When I was a kid, my friend Lisa’s family ate carob chip cookies, not chocolate chip. They shopped at the Natural Food Store, not the grocery store and I never saw a box of Fruit Loops in their house. At that time, back in early 1980’s, this was not the norm and some people probably thought it was weird.
I wish I knew then what I know now!
Today, scientists estimate that about 40% of the most common cancers can be prevented by
Literally, by changing what you eat and how much you move, you are reducing your risk of getting cancer.
On an intellectual level, I get it. In fact, I’ve been hearing information about this for more than a year now at Miles Perret Cancer Services. The thing is, it takes time to digest what it means and how in the world I can start using the information at home.
We’ve been trained to eat right so we can lose weight and look good on the outside, not change our chances of getting a life threatening illness on the inside! There’s a psychological shift to all of this. Here’s what I love about that shift. It makes it easier (sometimes) to look at a piece of cake and say no. Forget the skinny jeans, how about reducing your chances of ever needing chemo?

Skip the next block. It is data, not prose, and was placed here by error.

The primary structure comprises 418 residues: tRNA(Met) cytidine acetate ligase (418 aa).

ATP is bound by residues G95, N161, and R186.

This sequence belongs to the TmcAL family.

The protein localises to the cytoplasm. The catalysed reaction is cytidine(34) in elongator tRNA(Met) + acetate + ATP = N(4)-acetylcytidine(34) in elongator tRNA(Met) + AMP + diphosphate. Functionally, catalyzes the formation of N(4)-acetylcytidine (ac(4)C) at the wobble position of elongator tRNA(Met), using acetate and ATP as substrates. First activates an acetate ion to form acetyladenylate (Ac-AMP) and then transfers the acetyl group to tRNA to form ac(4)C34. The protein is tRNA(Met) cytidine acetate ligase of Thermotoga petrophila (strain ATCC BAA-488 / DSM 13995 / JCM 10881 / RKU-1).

So where should you start? Here are some recommendations from the American Institute for Cancer Research.
- Fill at least 2/3 of your plate with vegetables, fruit, whole grains and beans
- Eat no more than 18 oz. per week of red meats, like beef, pork and lamb
- Avoid processed meat such as ham, bacon, salami, hot dogs and sausages
I read that list and my first thought was, what do I eat on a sandwich? Valerie Miniex, a local dietitian, had the answer. She says, incorporate tuna, egg or chicken salad or cook up a chicken breast. It seems obvious to me now, but like a lot of people, I go for convenience --- almost always --- and it is often not the best choice.
According to the AICR red meat contains substances that are linked to colon cancer. There is also convincing evidence that choosing processed meat increases the chances of colorectal cancer. When meat is preserved by smoking, curing or salting, or by the addition of preservatives, cancer-causing substances can be formed.
Recently, I received some practical advice for when I am grocery shopping.
- Buy food without labels
- Buy food only with ingredients your Grandmother would recognize
- Buy locally grown food
Thinking about this has given me a new appreciation for the ducks my husband brings home after a day of hunting and the fresh fish he catches in the Gulf. It also makes me realize, my friend Lisa’s family was ahead of their time considering what we know today.